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Talking point: Trump has threatened tariffs on European auto imports if the continent doesn’t make a deal on trade, a bargaining tactic he’s used against China as well as Canada and Mexico. His administration has also blocked appointments to the WTO’s appeals court over claims that the U.S. doesn’t get fair trials there, effectively rendering it unable to function. Canada has led an international effort to come up with reforms, and International Trade Minister Mary Ng is chairing a meeting of the group in Davos this week. Trump’s negotiations with Azevêdo—who he said will shortly visit Washington, D.C. for talks—circumvent that process. Trump also spent 30 minutes with over 30 tech executives gathered on Wednesday morning. Apple CEO Tim Cook—whom the president recently criticized over encryption—and IBM CEO Ginni Rometty reportedly pushed for the White House to expand access to skills training.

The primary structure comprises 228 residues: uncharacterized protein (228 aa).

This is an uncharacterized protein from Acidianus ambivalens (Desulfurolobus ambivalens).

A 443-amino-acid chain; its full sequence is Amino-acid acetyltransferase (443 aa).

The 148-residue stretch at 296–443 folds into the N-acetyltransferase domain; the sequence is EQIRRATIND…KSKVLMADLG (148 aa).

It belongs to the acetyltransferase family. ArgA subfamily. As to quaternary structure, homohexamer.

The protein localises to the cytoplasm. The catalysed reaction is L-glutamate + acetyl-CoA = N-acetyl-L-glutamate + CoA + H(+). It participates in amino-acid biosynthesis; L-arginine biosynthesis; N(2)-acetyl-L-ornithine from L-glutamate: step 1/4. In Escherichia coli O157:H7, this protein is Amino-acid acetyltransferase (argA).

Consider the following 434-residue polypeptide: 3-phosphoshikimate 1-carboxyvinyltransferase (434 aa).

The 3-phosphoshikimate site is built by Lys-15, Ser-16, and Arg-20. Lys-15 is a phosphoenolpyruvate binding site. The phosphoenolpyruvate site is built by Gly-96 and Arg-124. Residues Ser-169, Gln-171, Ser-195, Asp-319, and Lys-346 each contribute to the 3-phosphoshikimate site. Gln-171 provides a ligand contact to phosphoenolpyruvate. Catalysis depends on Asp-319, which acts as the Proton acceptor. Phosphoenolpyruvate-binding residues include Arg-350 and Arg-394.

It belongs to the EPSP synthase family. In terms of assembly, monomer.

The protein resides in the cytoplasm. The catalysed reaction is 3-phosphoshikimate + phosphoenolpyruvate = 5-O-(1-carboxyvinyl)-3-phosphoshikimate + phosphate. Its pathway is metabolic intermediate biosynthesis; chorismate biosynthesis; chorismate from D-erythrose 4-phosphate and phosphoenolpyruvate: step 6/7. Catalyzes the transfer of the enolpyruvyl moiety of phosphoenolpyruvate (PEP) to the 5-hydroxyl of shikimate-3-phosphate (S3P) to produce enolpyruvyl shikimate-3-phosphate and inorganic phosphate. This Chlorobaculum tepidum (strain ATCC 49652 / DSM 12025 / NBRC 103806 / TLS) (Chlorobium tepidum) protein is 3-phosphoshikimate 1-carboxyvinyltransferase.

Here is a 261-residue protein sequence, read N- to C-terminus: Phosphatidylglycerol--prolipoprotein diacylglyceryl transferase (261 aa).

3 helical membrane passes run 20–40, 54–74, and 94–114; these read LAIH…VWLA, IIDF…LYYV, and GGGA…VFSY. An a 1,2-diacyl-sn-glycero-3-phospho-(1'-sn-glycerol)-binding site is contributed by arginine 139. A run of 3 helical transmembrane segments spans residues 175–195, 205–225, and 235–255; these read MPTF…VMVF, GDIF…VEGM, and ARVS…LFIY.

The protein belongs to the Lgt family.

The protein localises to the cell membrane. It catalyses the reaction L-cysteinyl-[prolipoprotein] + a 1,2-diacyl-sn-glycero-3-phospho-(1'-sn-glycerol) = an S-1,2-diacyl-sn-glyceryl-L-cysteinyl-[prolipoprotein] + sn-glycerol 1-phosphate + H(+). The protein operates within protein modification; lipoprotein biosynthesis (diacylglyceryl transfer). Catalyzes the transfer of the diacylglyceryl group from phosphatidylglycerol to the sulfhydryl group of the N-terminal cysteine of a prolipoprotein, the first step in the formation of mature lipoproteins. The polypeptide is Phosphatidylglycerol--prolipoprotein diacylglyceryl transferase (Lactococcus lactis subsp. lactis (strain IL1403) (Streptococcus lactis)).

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Members of the Climate Finance Partnership, a group led by BlackRock that includes France, Germany and the Hewlett and Grantham charitable foundations, will provide the first US$100 million, which will be used as a safety net for possible losses incurred by other institutional investors for the remaining US$400 million. The fund will focus on projects in Africa, Southeast Asia and Latin America. (The Logic)